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WHO says new omicron BA.2 sub-variant will grow globally

RT: Maria Van Kerkhove, Head of Emerging Diseases and Zoonoses at the World Health Organization (WHO), speaks at a press conference on the coronavirus situation at the United Nations in Geneva, Switzerland on January 29, 2020.

Denis Balibuz | Reuters

The World Health Organization expects the more transmissible version of Omicron to spread worldwide, although it is not yet clear if this subvariant can re-infect people who have become infected with an earlier version of the Omicron strain.

Maria Van Kerkhove, WHO technical lead on Covid-19, said on Tuesday that the global health agency is tracking four different versions of omicrons. Van Kerkhove said the BA.2 subvariant, which is more contagious than the currently dominant BA.1 version, is likely to become more common.

“BA.2 is more contagious than BA.1, so we expect BA.2 detection to increase globally,” Van Kerkhove said during a Q&A session streamed live on social media platforms on Tuesday. WHO.

WHO is monitoring BA.2 to see if the sub-option is causing an increase in new infections in countries that saw a rapid rise and then a sharp decline in omicron cases, Van Kerkhove said.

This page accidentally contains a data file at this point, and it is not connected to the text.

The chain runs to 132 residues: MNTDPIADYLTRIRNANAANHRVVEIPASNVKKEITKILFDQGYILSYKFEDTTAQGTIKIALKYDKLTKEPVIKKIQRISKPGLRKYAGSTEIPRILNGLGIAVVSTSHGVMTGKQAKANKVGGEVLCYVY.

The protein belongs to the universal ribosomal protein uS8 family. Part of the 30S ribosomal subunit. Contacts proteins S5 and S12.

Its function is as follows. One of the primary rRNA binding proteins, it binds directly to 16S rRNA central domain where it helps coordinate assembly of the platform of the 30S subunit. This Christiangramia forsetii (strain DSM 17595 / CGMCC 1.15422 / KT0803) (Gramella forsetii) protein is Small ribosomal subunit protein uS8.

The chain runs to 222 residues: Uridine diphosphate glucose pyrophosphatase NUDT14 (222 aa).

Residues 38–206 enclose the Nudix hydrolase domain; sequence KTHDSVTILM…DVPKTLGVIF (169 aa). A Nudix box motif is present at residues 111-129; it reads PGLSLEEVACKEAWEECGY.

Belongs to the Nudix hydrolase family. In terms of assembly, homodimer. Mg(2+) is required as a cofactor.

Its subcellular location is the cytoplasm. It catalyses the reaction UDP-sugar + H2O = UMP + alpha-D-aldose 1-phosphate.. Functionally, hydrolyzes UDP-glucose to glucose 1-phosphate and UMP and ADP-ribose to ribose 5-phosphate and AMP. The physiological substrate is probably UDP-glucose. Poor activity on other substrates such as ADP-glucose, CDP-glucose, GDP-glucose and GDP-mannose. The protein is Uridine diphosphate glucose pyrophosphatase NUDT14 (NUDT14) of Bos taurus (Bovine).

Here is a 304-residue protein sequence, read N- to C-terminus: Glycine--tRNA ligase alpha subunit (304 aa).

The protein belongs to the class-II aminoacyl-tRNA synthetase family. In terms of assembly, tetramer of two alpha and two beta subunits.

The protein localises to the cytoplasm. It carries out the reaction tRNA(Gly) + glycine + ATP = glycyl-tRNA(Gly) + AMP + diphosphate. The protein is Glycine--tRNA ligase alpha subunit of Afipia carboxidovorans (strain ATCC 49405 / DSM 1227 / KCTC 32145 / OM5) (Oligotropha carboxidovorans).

Van Kerkhove stressed that there is no evidence of a difference in the severity of infections caused by one or the other subvariant, although she noted that research is ongoing. Omicron does not usually cause alpha and delta disease in humans, although it spreads faster.

Researchers in Denmark have found that BA.2 is about 1.5 times more contagious than BA.1 and is better at infecting people who are vaccinated and even revaccinated. However, people who are fully vaccinated are less likely to spread it than those who are not vaccinated.

Van Kerkhove said vaccines are still very effective at preventing serious illness and death, although they do not prevent all infections. She urged people to get vaccinated and wear masks indoors.

Dr Abdi Mahamud, who’s Covid incident manager, said it’s not clear if BA.2 can reinfect people who previously had BA.1.

This can significantly affect the rate of spread of the virus. A UK study found that two-thirds of people who caught omicron said they had previously had Covid.

Most U.S. states have confirmed BA.2, although it is circulating at low levels, with 460 confirmed cases so far, according to an international database that tracks Covid variants.


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